A painkiller-addicted Miami cop who got caught running small-time scams before flipping for the feds is expected to be a star witness against two fellow officers in a major corruption trial that started Monday with opening statements.
Catina Anderson, who recently pleaded guilty to an extortion offense, is scheduled to testify against fellow Miami cops Kelvin Harris and James Archibald. Both are charged with providing protection for drug traffickers who were actually FBI undercover investigators orchestrating a sting operation to move loads of “sham” cocaine in the city.
Anderson initially played a central role in the FBI’s targeting of a fourth officer, Schonton Harris, the ringleader accused of recruiting the other two officers into the protection racket. Harris, who pleaded guilty and was recently sentenced to 15 1/2 years in prison, became the main target after the police internal affairs unit received a complaint that she detained an Ultra Music concertgoer and pocketed $3,500 last year.
During opening statements Monday, defense attorneys portrayed Anderson as a bad cop with an opioid addiction and mental health disorders who could not be trusted as a government witness because she just wants to reduce her potential prison sentence.
“She’s a dirty cop,” said Archibald’s lawyer, Michael Grieco, who told the 12-person Miami federal jury that her job was “to trick as many good cops as she could in this investigation ... You’re going to hate this case because of what the government did.”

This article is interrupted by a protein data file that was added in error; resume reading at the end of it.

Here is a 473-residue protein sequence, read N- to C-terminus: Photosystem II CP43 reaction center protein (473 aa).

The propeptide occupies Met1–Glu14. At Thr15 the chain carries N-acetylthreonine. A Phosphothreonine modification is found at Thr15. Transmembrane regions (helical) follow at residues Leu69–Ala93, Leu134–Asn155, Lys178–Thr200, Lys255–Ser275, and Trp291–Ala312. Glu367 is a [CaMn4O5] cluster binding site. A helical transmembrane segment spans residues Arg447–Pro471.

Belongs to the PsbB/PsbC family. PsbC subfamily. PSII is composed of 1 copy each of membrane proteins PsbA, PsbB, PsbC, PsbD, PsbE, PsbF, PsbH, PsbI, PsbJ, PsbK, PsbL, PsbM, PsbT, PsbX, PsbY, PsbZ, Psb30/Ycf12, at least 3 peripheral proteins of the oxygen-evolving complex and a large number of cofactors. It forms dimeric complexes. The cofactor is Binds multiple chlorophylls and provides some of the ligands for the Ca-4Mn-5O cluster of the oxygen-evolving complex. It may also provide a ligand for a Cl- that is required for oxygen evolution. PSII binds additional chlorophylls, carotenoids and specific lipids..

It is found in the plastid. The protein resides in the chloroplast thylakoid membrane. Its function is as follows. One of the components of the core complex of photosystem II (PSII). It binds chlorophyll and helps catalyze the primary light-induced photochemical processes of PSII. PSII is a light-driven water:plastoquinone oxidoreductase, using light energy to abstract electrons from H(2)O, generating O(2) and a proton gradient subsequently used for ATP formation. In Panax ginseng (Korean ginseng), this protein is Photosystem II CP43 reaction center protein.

“This dirty cop is ... is going to be the star witness,” said Kelvin Harris’ lawyer, Jonathan Schwartz, claiming his client was not a “willing participant” but rather a “knowing spectator.”
“It’s a made-up case from beginning to end,” he said, accusing the FBI and U.S. Attorney’s Office of entrapment.
Federal prosecutor Jessica Obenauf told the jury that the two Miami officers standing trial were “all in” because of “their commitment to protect and serve drug traffickers.”
Knowing the defense would attack the government’s primary witness, the prosecutor preemptively told the jurors that “you may not like Catina Anderson.” But Obenauf pointed out that the FBI had to use her to go after other corrupt officers — otherwise, “they wouldn’t have been doing their jobs.”
Anderson, who was first questioned by the FBI as a potential cooperating witness in late 2017, is not the prosecution’s first witness, however. One of the FBI’s undercover investigators, using a pseudonym to hide his identity, will be the first to take the witness stand Tuesday.
There is much riding on this trial for Kelvin Harris and James Archibald. Harris worked the front desk at the city’s North District station and served on the force for almost 27 years. Archibald, only two years on the job, worked as a Neighborhood Resource Officer, also in Model City.
Both are essentially accused of providing protection for cash payoffs, but they’re charged with conspiring to possess with intent to distribute more than five kilos of cocaine. That offense carries up to life in prison. Harris is also charged with attempted possession with intent to distribute cocaine and possession of a firearm on three occasions between September and October 2018. Archibald is charged with the same offenses, but on two occasions.